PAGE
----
UMass’ Design of a Plastic Bike Rear Derailleur for Metal Replacement

Customer Profile

The Plastics Engineering (ESE) program is administered by the Department of Plastics Engineering, UMass, Lowell. Various levels of external support allowed the program to continue its mission of being recognized for excellence in plastics engineering education and research. (Source)


Rear derailleurs are the structural components for bike gears (Fig. 1). They are commonly made using either aluminum, steel, or fiber-reinforced thermosets composites. The component is usually an assembly of two metal parts that hold the chain in between. This project proposed to use process and structural simulation to re-design the component for manufacturing with a fiber-reinforced resin. This approach includes re-design and optimization of the part for injection molding, and structural analysis using the CAE results as inputs for the orthotropic material properties. Coupling the process simulation with the structural FEA allow for advanced optimization of part and mold design.

Fig. 1 Bike rear gear assembly examples


  • To optimize the part and mold design for a fiber-reinforced structural component
  • To minimize the part deflection caused by fiber orientation
  • Control of process parameters for warpage optimization and minimum deflection (Fig. 2)

Fig 2. Warpage results of the original design: elastic modulus


The UMass Lowell team used Moldex3D to study the correlation between part design, mold design, fiber orientation, and structural properties. The software was used to validate fiber content and resin selection from a processing and functional perspective. The approach demonstrates the effectiveness of combining process simulation and structural simulation for redesigning products with plastic reinforced polymers. 


  • Effective part redesign with plastic and validation of structural properties against original design (metal)
  • Accurately predicted the mechanical performance of the designed part using FEA interface the process-related material properties.
  • Optimized fiber content and orientation through optimal mold design
  • Avoided costly mold prototyping and reconstructions through coupling of processing and structural simulation.

Case Study

The objectives of this study were to design a structural component using fiber-reinforced thermoplastic to replace metal. The UMass team used Moldex3D to analyze the effects of processing on orthotropic material properties, and tried to optimize the design for manufacturing, considering fiber content, part design and mold design. Then, they validated product design by coupling Moldex3D and FEA software.

To achieve desired structural properties, the team proposed several designs with (1) different gate locations, (2) fiber content and (3) the process parameters (Fig. 3). Three different gate locations and other designs were analyzed; the optimum design was defined considering the fiber orientation and the structural properties.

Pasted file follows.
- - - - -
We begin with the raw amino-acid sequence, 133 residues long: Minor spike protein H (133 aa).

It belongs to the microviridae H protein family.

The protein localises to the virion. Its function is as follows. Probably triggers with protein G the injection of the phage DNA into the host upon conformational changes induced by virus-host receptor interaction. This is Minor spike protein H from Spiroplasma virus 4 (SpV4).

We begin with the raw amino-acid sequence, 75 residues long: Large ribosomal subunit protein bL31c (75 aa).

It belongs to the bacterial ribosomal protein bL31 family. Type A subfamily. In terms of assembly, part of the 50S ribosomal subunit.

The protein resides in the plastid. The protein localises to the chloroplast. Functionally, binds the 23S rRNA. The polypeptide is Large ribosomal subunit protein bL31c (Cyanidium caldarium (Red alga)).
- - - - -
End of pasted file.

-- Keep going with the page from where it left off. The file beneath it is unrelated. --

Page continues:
Fig 3. Gate locations and analysis approach

The UMass Lowell team tried to optimize the fiber orientation and the elastic modulus using Moldex3D, the results are shown below. (Fig. 4 & 5).

Fig 4. Optimizing fiber orientation by adjusting process parameters

Fig 5. Optimizing elastic modulus by adjusting process parameters

They also evaluated three compounds characterized by different fiber contents to tune the mechanical properties. A structural model was developed to analyze the stiffness of the part. The orthotropic material model was exported from Moldex3D and input in the structural model. The part performance was evaluated considering the force-to-weight ratio. The redesigned part shows higher force-to-weight ratio compared to the original metal parts (Fig. 6).

  Force [N] Force/Weight [N/g]
Top Gate 20.7 0.55
Bottom Gate 20.7 0.55
Center Gate 21.0 0.55
Aluminum 43.3 0.74
Steel 40.0 0.62
Fig 6. Structural results

Increasing in nominal wall thickness resulted in significant improvement of stiffness. The team found 3 mm was the optimum thickness based on the force-to-weight ratio. Longitudinal and cross rib designs also greatly improved the force reaction. Comparing the designs without ribs, with longitudinal ribs and with cross ribs, they found the longitudinal rib the optimum, triggering a high fiber orientation along the ribs. Greater fiber content allowed for comparable stiffness to the steel and aluminum parts (Fig. 7~10).

Fig 7. Fiber orientation results of the original and revised designs

Fig 8. Elastic modulus results of the original and revised designs

Fig 9. Structural results of the revised design: influence of ribs

Fig 10. Structural results of the revised design: influence of fiber content

As a result, they decided the best design was 3 mm with longitudinal ribs and 30% fiber content. The detailed optimized designs and process parameters are shown in Fig. 10 & 11.

Fig 10. Part and process design using Moldex3D

Fig 11. FEA Interface & structural evaluations


Using Moldex3D and the Design of Experiment tools, the UMass team was able to explore and compare many design iterations at a low cost. The mechanical properties of a fiber-reinforced thermoplastic could be quantified and optimized starting from the fiber orientation results. Moldex3D Warp module helped to explore if the part can be correctly assembled avoiding costly mold design changes. Through the FEA Interface, the process-related material properties could be used to accurately predict the mechanical performance of the designed part. Exporting of the orthotropic material model was extremely helpful for exploring metal replacement solutions, allowing to overcome the complexity of non-isotropic materials properties.

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